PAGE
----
For many thousands of years Glastonbury has been a watery place with a specific hydrogeology: the entire area is fed by an aquifer, an underground geological formation able to store and yield water (see gallery). Glastonbury’s underground layer of sandstone and various unconsolidated materials like clay, silt and sand form the basis for a huge groundwater storage. Rainwater keeps feeding the aquifer which is tapped by several springs in the area.
One of these springs is Chalice Well, a fresh water spring - 65 million years ago the Somerset Levels were a sandstone plain punctuated by watering holes and rivers: at this specific place the well’s waters constantly percolated down through the porous sandstone impregnated the sandstone round it with its typical characteristics. Over many years the non-treated sandstone plains have eroded away but the impregnated sandstone segments raised from the plains.
This way Chalice Well produced the famous Glastonbury Tor (Celtic: Twr Avallach; Tor meaning “hill”) which is an outstanding feature of the Somerset Levels reaching a height of 158m. The well gradually eased its way down the side of the Tor and settled at the bottom, where it is now surrounded by the Chalice Well Gardens. Glastonbury Tor is formed of horizontally bedded Jurassic strata which is the reason that the Tor eroded much slower than the surrounding clay. The lowest ground of the hill is on Lower Lias clay with some limestone horizons, the slightly higher ground is on the Middle Lias silts and clays, while the main part consists of Upper Lias clays capped by sands known as Tor Burrs.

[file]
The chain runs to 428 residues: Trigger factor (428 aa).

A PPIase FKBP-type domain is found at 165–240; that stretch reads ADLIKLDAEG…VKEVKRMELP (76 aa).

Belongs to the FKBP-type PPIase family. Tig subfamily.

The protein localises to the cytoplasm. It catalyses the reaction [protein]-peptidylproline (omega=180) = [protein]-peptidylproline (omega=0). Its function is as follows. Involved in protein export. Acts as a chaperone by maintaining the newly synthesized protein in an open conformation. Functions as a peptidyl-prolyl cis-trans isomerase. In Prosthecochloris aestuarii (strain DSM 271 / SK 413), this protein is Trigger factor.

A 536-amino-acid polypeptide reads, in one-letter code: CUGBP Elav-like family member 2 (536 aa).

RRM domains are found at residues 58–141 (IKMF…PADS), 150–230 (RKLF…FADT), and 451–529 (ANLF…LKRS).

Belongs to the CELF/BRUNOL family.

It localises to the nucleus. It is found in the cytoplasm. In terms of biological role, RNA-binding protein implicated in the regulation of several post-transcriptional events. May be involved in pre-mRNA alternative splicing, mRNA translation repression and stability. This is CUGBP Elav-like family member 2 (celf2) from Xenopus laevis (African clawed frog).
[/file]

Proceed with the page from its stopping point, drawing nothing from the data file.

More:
Chalice Well is famous for its healing powers and also symbolizes the continuous flow of life – for many years it has been flowing at a constant rate even during times of drought.
Traces of settlement have been found in the area around Chalice Well and Glastonbury Tor from the Later Neolithic 2900-2200BC (flint, stone artefacts), the Bronze Age 1400-600BC, the Iron Age 300–200 BC as well as timber structures, hearths, pits and two north/south aligned graves which were interpreted as a post-Roman stronghold or the site of an early Celtic Christian Monastery. Besides the facts many legends are connected to this enchanted place: the Britons called this place Ynys yr Afalon (meaning "The Isle of Avalon"), while other legends speak of Joseph of Arimathea throwing the Holy Chalice in the Chalice Well.
To log this earthcache please find the public tap of the well at the header coordinates and visit and answer the following questions before logging – what is the reason for the specific taste and what are the water’s typical characteristics? send your answers to email@example.com:we would very much appreciate a picture of yourself and/or your GPS
Do not miss the chance to visit Chalice Well Gardens, N51° 08.614' W02° 42.402' : for a small admission you will enter a most peaceful location where you will be able to breathe the enchanted spirit of this phantastic place.